Hampton Middle School named 2019 School to Watch | TribLIVE.com
Hampton/Shaler

Hampton Middle School named 2019 School to Watch

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Hampton Middle School students working on projects in the Innovation Studio. Hampton Middle School students working on projects in the Innovation Studio.

Hampton Township Middle School has been named a 2019 School to Watch, a notable commendation that recognizes growth, progress and various strengths through the National Forum to Accelerate Middle Grades Reform.

The Schools to Watch program, initiated in 1999, recognizes those schools across the state and nation that fit the National Forum’s criteria for academic excellence, and for being developmentally responsive and socially equitable, according to the Schools to Watch website.

Marlynn Lux, principal at HMS, said the distinction “confirms what I already knew about our extraordinary middle school” and that it was a “testament to the staff’s hard work and commitment to their students.”

Hampton joins one of 38 other previously recognized schools in the state.

Lux, Superintendent of Schools Dr. Michael Loughead and Middle School Assistant Principal Dr. Michael Silbaugh decided to apply for the designation in 2017 and initiated a School Improvement process last January, said Lux.

This included all teachers completing a self-study rating rubric to identify their school’s strengths and areas for growth.

After sharing and analyzing the results to the self-study, they formed a 12-member Schools to Watch Vision Team.

By working together and seeking HMS staff for input and suggestions, the team ultimately created a new HMS vision statement.

This followed holding a professional development for teachers last fall to brainstorm ways that they were already achieving and could further achieve that vision, said Lux.

“While this may sound somewhat cliché, I truly view us as a family at HMS. I have felt this way for the 10 years I have been an administrator at HMS. Teachers and staff care about one another and their students and will do whatever it takes to help them be successful. There is a very high level of respect that exists between teachers, staff, students, and administration,” said Lux.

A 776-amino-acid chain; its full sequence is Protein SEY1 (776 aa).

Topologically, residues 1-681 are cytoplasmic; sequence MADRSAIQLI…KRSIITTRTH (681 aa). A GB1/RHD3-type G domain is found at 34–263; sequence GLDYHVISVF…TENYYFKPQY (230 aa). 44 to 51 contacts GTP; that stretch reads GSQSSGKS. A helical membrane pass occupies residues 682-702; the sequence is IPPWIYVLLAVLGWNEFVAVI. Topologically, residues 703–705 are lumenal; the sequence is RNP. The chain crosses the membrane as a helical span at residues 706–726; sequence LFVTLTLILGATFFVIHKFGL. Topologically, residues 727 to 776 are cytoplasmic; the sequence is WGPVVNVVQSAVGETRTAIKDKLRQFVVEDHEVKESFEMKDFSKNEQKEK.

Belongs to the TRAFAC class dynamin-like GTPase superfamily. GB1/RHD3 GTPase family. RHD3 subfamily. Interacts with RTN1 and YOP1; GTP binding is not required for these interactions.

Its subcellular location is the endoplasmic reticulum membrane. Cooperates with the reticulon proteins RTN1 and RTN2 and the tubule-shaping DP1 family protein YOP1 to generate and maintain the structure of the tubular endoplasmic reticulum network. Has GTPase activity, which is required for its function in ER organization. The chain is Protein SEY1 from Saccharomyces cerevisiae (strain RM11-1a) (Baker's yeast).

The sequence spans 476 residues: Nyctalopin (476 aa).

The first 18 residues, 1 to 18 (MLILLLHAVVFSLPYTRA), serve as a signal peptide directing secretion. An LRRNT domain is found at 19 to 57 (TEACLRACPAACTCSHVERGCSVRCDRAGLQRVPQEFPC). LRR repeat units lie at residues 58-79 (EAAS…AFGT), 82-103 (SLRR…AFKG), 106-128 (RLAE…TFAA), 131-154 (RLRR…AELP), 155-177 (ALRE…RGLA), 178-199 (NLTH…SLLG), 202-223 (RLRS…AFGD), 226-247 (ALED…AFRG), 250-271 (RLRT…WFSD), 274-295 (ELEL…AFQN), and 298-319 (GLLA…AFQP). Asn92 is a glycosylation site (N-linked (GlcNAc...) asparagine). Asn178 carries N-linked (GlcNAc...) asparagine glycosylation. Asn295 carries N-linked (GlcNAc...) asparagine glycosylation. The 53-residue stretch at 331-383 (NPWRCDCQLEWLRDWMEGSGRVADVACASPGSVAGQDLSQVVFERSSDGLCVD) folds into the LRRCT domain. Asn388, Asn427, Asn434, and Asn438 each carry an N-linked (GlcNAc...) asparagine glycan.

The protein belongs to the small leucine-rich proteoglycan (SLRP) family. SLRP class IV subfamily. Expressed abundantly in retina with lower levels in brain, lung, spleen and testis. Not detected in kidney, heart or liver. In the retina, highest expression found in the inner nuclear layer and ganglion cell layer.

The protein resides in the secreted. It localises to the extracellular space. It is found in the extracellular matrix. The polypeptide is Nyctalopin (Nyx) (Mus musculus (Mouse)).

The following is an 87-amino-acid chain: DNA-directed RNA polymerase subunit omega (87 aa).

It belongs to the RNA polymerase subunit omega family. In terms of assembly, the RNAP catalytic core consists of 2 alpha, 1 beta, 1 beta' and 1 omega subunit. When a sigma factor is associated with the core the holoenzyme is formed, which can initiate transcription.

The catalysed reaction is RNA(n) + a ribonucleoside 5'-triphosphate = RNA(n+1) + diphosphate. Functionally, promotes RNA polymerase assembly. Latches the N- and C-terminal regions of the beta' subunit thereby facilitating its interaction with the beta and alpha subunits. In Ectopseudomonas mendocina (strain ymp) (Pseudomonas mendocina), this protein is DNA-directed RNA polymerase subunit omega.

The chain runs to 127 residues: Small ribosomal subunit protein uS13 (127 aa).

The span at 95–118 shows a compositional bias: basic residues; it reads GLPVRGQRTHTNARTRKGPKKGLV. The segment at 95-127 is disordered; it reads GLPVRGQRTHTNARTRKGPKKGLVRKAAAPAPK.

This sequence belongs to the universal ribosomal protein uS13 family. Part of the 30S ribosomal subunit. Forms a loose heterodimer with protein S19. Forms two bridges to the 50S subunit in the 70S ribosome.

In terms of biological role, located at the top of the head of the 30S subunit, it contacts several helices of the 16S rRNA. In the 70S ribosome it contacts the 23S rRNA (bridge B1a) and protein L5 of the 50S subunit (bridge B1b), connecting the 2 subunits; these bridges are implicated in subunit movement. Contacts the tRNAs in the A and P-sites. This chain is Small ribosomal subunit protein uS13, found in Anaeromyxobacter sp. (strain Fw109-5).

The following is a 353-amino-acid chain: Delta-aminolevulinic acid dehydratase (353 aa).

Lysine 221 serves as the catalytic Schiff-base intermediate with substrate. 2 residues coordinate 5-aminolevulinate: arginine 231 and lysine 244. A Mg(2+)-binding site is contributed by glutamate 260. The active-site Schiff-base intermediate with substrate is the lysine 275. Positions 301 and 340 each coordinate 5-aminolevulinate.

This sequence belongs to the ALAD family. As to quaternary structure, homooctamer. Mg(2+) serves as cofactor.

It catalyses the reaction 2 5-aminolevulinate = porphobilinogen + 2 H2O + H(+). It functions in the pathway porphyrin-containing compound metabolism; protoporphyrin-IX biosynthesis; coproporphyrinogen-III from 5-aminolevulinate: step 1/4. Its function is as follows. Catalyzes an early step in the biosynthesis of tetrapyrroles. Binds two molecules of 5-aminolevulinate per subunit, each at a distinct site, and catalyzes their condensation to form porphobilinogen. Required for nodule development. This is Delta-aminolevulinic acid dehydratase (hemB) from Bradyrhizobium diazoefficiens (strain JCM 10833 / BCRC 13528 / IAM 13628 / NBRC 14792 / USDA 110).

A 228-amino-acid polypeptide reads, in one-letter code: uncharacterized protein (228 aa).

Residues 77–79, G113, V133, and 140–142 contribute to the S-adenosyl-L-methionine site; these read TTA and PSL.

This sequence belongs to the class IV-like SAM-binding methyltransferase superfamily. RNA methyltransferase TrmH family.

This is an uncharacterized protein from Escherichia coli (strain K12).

A school must submit an application to show how they met the multiple criteria required by the National Forum, according to Bruce Vosburgh, state director for the Pennsylvania Association for Middle Level Education. This also includes an intense site visit to each school, where they observe classrooms, interview staff and students, and look at data, lessons and student work.

“It really captures the best practices in the school,” said Vosburgh.

The designation only lasts for three years, so schools would need to apply again as Vosburgh said “we want to see continuous growth.”

This distinction can be achieved by any school no matter where it’s located or its resources. For instance, a school may not have the best test scores in the state, but it can demonstrate continuous growth and progress and receive the commendation, said Vosburgh.

Vosburgh was personally impressed by the Hampton Middle School arts program and that there were frequent, if not daily, opportunities for students to participate in physical education.

Most notably, he said he could feel the good vibes when walking into the school.

“You get a really good sense in the building of a positive learning atmosphere between staff and students,” he said.

Loughead said they were also noted for use of technology, including the “balance and rigor and how we’re using it appropriately.”

This included the ability for students and teachers to access innovative and creative spaces, using things such as Google Calendar, according to Gwen Cohen, of the Schools to Watch program.

Other strengths included academics, providing an appropriate middle school experience, and social equity among its students, said Loughead.

Also, just a few of the notable mentions included student club and activities to explore passions, tutorial periods and extra help before and after school, and opportunities that allows teachers opportunities to grow professionally, according to the district.

“We received glowing, glowing results,” said Loughead.

HMS teacher Jay D’Ambrosio, said the work of the Schools to Watch vision team included putting concepts into words and then effectively on a poster.

“Through this process we were able to clarify and enhance our focus as a middle school, which will help us prepare the next generation for both the challenges and opportunities that lie ahead,” he said.

The HMS distinction was administered through the Pennsylvania 2018 Don Eichon Schools to Watch program.

Schools granted the honor will be recognized at the Pennsylvania Association for Middle Level Education State Conference at the Penn State Conference Center in State College on Feb. 24.

They also will be recognized nationally with other Schools to Watch from across the country during the Forum’s National Schools to Watch Conference on June 27 to 29, according to the school district website.


Natalie Beneviat is a Tribune-Review contributor.


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